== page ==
Energy UK conference 2023: keynote speech by Claire Coutinho

Energy Security Secretary Claire Coutinho on our approach to energy security and achieving net zero

The Rt Hon Claire Coutinho MP

Good afternoon everyone.

It’s a pleasure to join you today.

You are lucky to have such a strong champion in Emma [Pinchbeck].

Before I met her, someone described Emma to me as ‘pretty candid’.

Now I’ve got to know her a bit, I can confirm they were absolutely right.

So I’m delighted to give my first keynote speech as Energy Secretary to this audience.

And hopefully offer a few candid views of my own.

I feel incredibly privileged to be in this job.

Simply put, this is the most exciting sector to be in right now.

Energy also brings together the 3 key policy areas I’ve worked on my whole career.

Investment, jobs and economic growth.

Net zero and the wider environment.

And helping disadvantaged families and communities, something I’ve always been passionate about.

We cannot thrive as a country without affordable, reliable, abundant energy.

We cannot prosper or protect our population without energy security.

Nor can our children flourish if we don’t decarbonise energy, and ensure that the whole ecosystem survives intact for the next generation.

That’s a huge responsibility on all our shoulders.

So as the new Secretary of State, my pledge to the industry is to work with you as closely as possible.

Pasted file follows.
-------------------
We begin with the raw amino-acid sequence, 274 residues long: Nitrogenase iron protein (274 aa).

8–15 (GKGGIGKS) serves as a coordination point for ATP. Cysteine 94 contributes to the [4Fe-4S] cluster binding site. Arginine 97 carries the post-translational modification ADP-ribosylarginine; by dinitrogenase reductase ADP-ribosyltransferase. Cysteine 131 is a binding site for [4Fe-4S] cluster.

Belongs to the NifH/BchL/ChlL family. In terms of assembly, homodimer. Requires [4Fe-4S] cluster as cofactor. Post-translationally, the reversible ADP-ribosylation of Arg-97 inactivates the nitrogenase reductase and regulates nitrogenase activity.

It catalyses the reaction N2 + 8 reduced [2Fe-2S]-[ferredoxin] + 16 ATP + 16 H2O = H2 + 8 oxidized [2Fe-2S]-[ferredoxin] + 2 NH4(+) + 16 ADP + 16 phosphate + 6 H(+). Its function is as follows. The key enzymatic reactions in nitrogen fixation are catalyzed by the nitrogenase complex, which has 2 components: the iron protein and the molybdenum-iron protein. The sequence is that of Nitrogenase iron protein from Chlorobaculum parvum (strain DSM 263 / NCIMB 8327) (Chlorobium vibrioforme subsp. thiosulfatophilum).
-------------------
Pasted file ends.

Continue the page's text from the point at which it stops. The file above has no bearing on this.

And to listen.

To make sure our ambitions chime with your capacity to deliver and grow.

In fact I’ve already spoken to hundreds of you since taking up the job to make sure we are changing policy with the realities you face in mind.

I feel enormously optimistic about the energy sector.

At a local level it supports millions of jobs around the country.

Offshore wind jobs in Humber, Cornwall and East Anglia.

Nuclear jobs in Somerset and Suffolk.

Oil and gas jobs in Scotland.

And jobs throughout the supply chain.

Energy is helping revitalise communities that played an instrumental role in Britain’s industrial growth, yet declined for much of the 20th century.

And it is increasingly important for us to think long term in light of rising global instability at a time when much of the world is transitioning to clean energy.

I can’t help but feel that this is the most important sector when it comes to changing our world for the better. I know you do too.

So it’s fitting we’re in this building today.

The home of the Institution of Civil Engineers.

Where so many great energy figures from history are celebrated.

From famous names like Watt and Faraday.

To less well-known figures like John Smeaton, for example commemorated with his own room.

A man who could be described as one of the fathers of renewable energy.

250 years ago, Smeaton was designing groundbreaking waterwheels and windmills that turned natural energy into motion, transforming production of food and textiles and paving the way for the Industrial Revolution.

He reminds us, that the energy pioneers of the past not only had brilliant minds.

They had good timing too.

They had the opportunity which presents itself when creative minds meet eras of phenomenal progress.

These transitions don’t happen very often. The Renaissance. The Industrial Revolution.

And now we are on the brink of perhaps the most important transition of all, when centuries of change are being compressed into years.